The American Tower of Babel

The all too human condition of alienation today is often mistakenly associated with existentialism and modernism. We’d like to think that we have moved beyond it, that it’s merely academic phenomena from our intellectual past, and that malaise and ennui are conditions exemplified by the likes of Albert Camus and Jean-Paul Sartre. Because we keep advancing along some linear timeline, we tend to disregard that past and consider ourselves “evolved.” But this is not so. We may not call it alienation or even acedia, which dates all the way back to our Christian desert fathers and mothers, but the condition—particularly as it has been ignored—has grown like the weeds in the once well-tended garden.

Today, we call it atomization. We believe it is especially driven by technology. But it’s not simply the machines that are creating human automatons. We have allowed the machines to create and shape our metaphysics. Part of the problem is that we have lost the threads between different spheres of life. There is no longer a difference between the public and the private self. Such notions are absent from the intellectual discussion. 

People do engage with one another, but just like the endless stream of tweets, the discourse is shallow, uninformed, and narcissistic. Do we really expect to create a culture that thrives on creativity in an environment that is this toxic? Are we really that blind to the reality of a constant feedback loop that is clearly shaping an insane society that cannot sustain itself any longer?

Politics is one of the essential spheres of life. Even if we don’t consider ourselves overly political, as citizens, we engage in politics in one form or another. What happens when this particular sphere is overtaken by irrationality and corruption? A citizen will either acquiesce or fight. But what kind of life is one of submission or perpetual reaction? Either way, creation loses, and destruction wins. 

Talk about the state of discourse in the United States may seem stale and unimportant. We have bigger proverbial fish to fry, you might say. But if we consider ourselves human beings (that is, neither gods, nor beasts, nor machines), then we have to accept the responsibility for our thoughts. Change can happen in many ways. Revolutions may not necessarily mean literal, physical war. But if we expect that this chaotic society will balance itself out through what passes today as discourse, then we are partaking in a complete delusion. 

Ideology is at the heart of this problem. It used to be that the only ideology we needed to fight against was Marxism, but now our discourse is governed by a variety of equally worthless ideologies. Open-mindedness does not exist. False conservatives are still trying to conserve conservatism, ignoring the practical side of politics. Leftists are not governed by ideology anymore but by sheer madness. In addition, people who supported Trump appear to be unsteady because the leadership either is not there or is scattered everywhere.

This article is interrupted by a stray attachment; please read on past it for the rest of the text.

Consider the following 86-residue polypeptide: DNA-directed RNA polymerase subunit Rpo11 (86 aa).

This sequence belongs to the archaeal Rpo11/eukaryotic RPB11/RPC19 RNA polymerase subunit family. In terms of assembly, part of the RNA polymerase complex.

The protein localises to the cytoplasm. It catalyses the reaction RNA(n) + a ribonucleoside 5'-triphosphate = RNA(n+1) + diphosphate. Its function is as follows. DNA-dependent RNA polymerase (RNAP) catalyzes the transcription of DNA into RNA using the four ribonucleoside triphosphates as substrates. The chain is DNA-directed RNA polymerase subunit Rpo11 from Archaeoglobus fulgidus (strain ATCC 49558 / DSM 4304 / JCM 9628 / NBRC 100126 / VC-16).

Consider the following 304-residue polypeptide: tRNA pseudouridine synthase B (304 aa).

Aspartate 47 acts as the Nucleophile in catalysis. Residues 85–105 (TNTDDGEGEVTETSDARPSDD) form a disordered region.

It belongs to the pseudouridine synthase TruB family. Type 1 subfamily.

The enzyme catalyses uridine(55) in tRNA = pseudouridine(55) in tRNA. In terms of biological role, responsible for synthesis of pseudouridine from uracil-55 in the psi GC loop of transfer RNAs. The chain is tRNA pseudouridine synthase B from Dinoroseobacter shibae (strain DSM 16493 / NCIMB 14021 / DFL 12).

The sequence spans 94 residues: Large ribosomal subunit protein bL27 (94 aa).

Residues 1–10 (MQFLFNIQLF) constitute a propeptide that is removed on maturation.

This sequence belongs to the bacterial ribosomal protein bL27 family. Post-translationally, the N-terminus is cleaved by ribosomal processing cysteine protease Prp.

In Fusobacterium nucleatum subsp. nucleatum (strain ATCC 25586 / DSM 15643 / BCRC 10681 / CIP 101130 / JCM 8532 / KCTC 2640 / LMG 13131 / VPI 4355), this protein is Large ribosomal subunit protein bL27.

Society is shaped both individually and collectively. This means that the mind and worldview (Weltanschauung) can be created either for the benefit of an ideological totalitarianism (destruction of the human spirit) or for the benefit of creativity and flourishing during which the individual and the community work in concert. We must take seriously the reality that an engagement with intellectual corruption and fakery will result in what British political philosopher, Michael Oakeshott, calls “corrupt consciousness.” 

Reason and humility need to be brought back into the discourse. We shouldn’t only react but instead deliberate and even attack, if we need to. In Rationalism in Politics, Oakeshott writes that “Deliberation is necessary before an identifiable political situation can even appear. But it is required, also, in the choice of the response to be made to the situation . . .” 

It may be highly idealistic on my part to expect a radical change in our intellectual discourse. But a continued pessimism, which too easily turns into despair, will continue to prevent us from creation and real participation in the political and public square. We cannot lose our own sense of reason because that is the moment when we become part of the mob. The result of that is quite clear: political life as it’s intended no longer exists. If there is no true political engagement, then the meaning of citizenship itself is on the shaky ground, if not actually erased.

No matter where along the political spectrum one falls, it seems there is no unifying sentiment for the spectrum. We face an endless echo of dispersed voices, speaking entirely different languages lacking any internal logic. Reasonable voices tend to be suppressed because mobs will always be louder. Unless we bring reason into politics and discourse, and solid intellectual leadership emerges, then we will continue to stumble through the staircase of the Tower of Babel, wandering the spaces of incomprehension, chaos, and alienation. 

About Emina Melonic

Emina Melonic is an adjunct fellow of the Center for American Greatness. Originally from Bosnia, a survivor of the Bosnian war and its aftermath of refugee camps, she immigrated to the United States in 1996 and became an American citizen in 2003. She has a Ph.D. in comparative literature. Her writings have appeared in National Review, The Imaginative Conservative, New English Review, The New Criterion, Law and Liberty, The University Bookman, Claremont Review of Books, The American Mind, and Splice Today. She lives near Buffalo, N.Y.

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